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Friday, 28 February 2014

52 Ancestors: 8 - Feisty Great Aunt Jennie (1897-1986)

52ancestors Amy at No Story Too Small has come up with a new challenge for 2014 - to write a post  each week on a specific ancestor. 

 My great aunt Jennie Danson (1897-1986) was,  by all accounts,  quite a feisty character.  She was the only daughter and last child of James Danson and Maria Rawcliffe of Poulton-le-Fylde, Lancashire, born on 24th December 1897, after eight surviving brothers - George then aged 3, Frank 5, Albert 7, Tom 9, William 12 (my grandfather), Robert 16, John 18 and Harry 20 - a large family in a small terraced house. Her father died when when was eight years old, and two brothers John and George died in the  First World War.

The oldest photograph c. 1909 of Jennie (left)  shows her to be around 12 years old, pictured with her mother and her niece Annie Maria, daughter of brother John.


In leaving school, Jennie went to work in Poulton Post Office.  Her daughter Pam recalls a story that during the First World War, a telegram was received at the Post  Office for Mrs Maria Danson.  Fearing the worst, Jenny was allowed to run home with it.  Fortunately it was good news to say that brother Frank was in hospital in Malta but was doing well.   

Was this a group (below)  of Jennie's work colleagues, given they were all dressed in the  same skirts and blouses?   Names on the reverse -  Gerty Roskell, Jennie Danson, Annie Jolly, Margaret Porter, Madge O' Rourke, Edith Jackson.

I love this photo (left) of Jennie, with the iconic 1920s hairstyle.  She  was determined to lead her own life,  much to the dismay of her five unmarried  brothers who were used to her running the home after the death of their mother (Maria) in 1919.  Jennie married Beadnell (Bill) Stemp in 1929. 

Do look at the report below from the local paper - it makes for fascinating reading, not least for the fulsome journalistic style and descriptions of the dresses in a wedding 1920's style.

"A wedding of much local interest took place in the Poulton Parish Church on Saturday afternoon the bride being Miss Jennie Danson daughter of the late Mr and Mrs James Danson, Bull Street and the bridegroom Mr Beadnell Stemp, son of Mr and Mrs B. Stemp, Jubilee Lane, Marton.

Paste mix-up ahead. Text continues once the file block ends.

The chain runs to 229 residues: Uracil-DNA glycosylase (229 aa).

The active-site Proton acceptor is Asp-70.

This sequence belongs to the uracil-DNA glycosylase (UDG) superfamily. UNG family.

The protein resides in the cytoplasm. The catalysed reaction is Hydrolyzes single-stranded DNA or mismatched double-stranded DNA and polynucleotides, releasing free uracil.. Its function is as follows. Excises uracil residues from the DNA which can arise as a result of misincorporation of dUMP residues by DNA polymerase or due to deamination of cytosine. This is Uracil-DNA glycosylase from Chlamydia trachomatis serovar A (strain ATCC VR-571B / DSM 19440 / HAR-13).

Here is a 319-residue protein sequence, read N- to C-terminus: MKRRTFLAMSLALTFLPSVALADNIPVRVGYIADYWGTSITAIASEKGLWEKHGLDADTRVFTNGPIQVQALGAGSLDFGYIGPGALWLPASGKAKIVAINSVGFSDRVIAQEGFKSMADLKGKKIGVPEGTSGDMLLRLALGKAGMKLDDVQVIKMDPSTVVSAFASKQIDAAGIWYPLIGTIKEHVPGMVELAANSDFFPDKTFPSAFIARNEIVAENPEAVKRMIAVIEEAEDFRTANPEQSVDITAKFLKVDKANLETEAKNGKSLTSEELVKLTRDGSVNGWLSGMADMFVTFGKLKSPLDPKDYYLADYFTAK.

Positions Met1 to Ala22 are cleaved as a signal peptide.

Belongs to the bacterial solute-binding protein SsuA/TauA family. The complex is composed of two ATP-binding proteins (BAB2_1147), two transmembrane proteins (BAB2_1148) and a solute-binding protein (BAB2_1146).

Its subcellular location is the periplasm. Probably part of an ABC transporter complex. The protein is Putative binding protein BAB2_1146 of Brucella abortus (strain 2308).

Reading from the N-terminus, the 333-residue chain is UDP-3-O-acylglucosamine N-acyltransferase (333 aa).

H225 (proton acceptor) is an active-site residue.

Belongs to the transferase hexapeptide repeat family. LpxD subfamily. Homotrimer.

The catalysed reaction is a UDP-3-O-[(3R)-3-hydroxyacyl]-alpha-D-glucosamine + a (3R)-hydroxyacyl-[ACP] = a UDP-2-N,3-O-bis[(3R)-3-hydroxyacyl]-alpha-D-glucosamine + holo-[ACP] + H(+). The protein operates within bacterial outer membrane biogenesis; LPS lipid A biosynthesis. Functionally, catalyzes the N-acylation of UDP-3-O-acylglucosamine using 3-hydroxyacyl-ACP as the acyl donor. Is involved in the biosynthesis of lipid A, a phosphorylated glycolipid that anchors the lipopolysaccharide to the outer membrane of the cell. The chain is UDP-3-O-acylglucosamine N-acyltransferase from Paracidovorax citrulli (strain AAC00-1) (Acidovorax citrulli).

The bride who was given away by her brother Mr R. Danson was stylishly gowned in French grey georgette, veiling silk to tone.  The bodice which was shaped to the figure was quite plain, with a spray of orange blossoms at the shoulder, while the skirt, which was ankle length, was composed entirely of five picot edged scalloped circular frills, and the long tight sleeves had circular picot edged frilled cuffs in harmony.  Her hat was of georgette to tone with uneven pointed dropping brim, having an eye veil of silver lace and floral mount.  She carried a bouquet of pink carnations with silver ribbon and horsehoe attached,

Mrs H. Ditchfield (niece of the bride), wore a gown of delphinium blue georgette, the corsage being in silver lace as also the edge of the handkerchief pointed flare skirt.  Her hat was in georgette to tone, in picture style and she carried a bouquet of blue irises in harmonise.

The little bridesmaids, Miss Peggy Danson (niece of the bride) and Miss Nellie Stemp (niece of the bridegroom) were daintily attired in primrose and eu-de-nil georgette, the picot edged circular skirts made to correspond to the dress of the bride, and they wore Dutch hats in harmony, and both carried posy bouquets, with long streamers of ribbon to tone with their dresses. 

The reception was held at the home of the bride’s brother after which the newly married couple went to Chester where the honeymoon is being spent.

The bride travelled in a dress of picky beige double georgette, the skirt which was circular scalloped, with coat of faced cloth to tone, with collar and cuffs in brown skunk fur.  Her hat had a dropping brim of brown felt, while the crown was made of ribbon in shades of orange, reseda and fawm." 

Jennie died in 1986 at the age of 88, leaving to her two daughters a legacy of memories of her own  mother Maria,  tangible family artifacts such as her mother’s tea set and jewellery,  a large collection of  photographs (mostly with names inscribed on the back) and other family memorabilia, much relating to her two youngest brothers Frank and George.  

Jennie was  truly  a feisty fearless woman 

Adapted from a post written in 2011 as part of the Fearless Females series 
to mark National Women's History Month in the USA.  

Copyright © 2014 · Susan Donaldson.  All Rights Reserved


  1. New follower from the #atozchallenge signup list. Very interesting story about your ancestor. Much of my mother's family story has been lost, I fear. The bare bones of dates and names are still around, but the details....

  2. Hi, I wondered whether you had any more information about the photo of Jennie and her work colleagues? Any ideas on dates or what they might have been doing? I ask because I have a Margaret O’Rourke in my tree who lived in Poulten-le-fylde and might be a long shot but she could be ‘madge’ in the photo


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